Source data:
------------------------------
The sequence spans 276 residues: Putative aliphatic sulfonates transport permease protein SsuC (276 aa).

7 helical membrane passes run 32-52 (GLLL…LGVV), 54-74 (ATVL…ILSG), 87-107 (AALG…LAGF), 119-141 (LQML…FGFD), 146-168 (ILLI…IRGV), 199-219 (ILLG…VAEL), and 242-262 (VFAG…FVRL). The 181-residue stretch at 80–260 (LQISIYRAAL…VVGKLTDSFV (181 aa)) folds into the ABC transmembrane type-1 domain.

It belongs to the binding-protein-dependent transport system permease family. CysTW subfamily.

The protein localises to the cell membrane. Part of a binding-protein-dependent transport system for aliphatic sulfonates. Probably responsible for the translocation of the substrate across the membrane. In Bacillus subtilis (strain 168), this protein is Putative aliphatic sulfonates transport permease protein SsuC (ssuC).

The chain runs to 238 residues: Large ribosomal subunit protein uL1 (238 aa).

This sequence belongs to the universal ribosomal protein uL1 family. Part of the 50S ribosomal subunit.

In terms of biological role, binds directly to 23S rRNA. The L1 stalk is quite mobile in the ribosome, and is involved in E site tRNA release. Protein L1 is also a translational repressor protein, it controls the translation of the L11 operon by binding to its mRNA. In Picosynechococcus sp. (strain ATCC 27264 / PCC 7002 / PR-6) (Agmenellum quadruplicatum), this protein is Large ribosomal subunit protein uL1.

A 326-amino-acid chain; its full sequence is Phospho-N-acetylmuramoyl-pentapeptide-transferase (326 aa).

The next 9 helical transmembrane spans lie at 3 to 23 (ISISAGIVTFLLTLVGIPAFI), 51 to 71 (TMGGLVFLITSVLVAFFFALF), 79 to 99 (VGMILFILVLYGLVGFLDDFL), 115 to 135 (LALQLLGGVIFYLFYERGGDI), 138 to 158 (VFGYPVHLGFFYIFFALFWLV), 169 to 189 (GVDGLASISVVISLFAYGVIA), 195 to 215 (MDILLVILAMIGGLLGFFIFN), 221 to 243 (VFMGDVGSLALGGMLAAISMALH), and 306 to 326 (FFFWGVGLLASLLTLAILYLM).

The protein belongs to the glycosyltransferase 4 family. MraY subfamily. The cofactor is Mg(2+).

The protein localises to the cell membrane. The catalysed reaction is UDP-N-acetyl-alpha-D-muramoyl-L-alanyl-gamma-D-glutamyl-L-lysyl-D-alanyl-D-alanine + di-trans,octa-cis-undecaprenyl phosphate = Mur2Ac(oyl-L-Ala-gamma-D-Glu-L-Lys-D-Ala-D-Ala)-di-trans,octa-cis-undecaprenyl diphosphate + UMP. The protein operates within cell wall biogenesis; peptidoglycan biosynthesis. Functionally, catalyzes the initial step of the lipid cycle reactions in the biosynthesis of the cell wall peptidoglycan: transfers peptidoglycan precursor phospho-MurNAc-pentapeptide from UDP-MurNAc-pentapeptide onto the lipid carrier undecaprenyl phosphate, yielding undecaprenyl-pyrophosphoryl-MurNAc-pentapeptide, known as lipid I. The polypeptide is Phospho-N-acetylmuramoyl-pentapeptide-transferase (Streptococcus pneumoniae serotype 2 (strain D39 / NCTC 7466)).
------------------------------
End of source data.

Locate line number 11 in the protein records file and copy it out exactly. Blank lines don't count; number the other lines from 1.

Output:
The protein localises to the cell membrane. The catalysed reaction is UDP-N-acetyl-alpha-D-muramoyl-L-alanyl-gamma-D-glutamyl-L-lysyl-D-alanyl-D-alanine + di-trans,octa-cis-undecaprenyl phosphate = Mur2Ac(oyl-L-Ala-gamma-D-Glu-L-Lys-D-Ala-D-Ala)-di-trans,octa-cis-undecaprenyl diphosphate + UMP. The protein operates within cell wall biogenesis; peptidoglycan biosynthesis. Functionally, catalyzes the initial step of the lipid cycle reactions in the biosynthesis of the cell wall peptidoglycan: transfers peptidoglycan precursor phospho-MurNAc-pentapeptide from UDP-MurNAc-pentapeptide onto the lipid carrier undecaprenyl phosphate, yielding undecaprenyl-pyrophosphoryl-MurNAc-pentapeptide, known as lipid I. The polypeptide is Phospho-N-acetylmuramoyl-pentapeptide-transferase (Streptococcus pneumoniae serotype 2 (strain D39 / NCTC 7466)).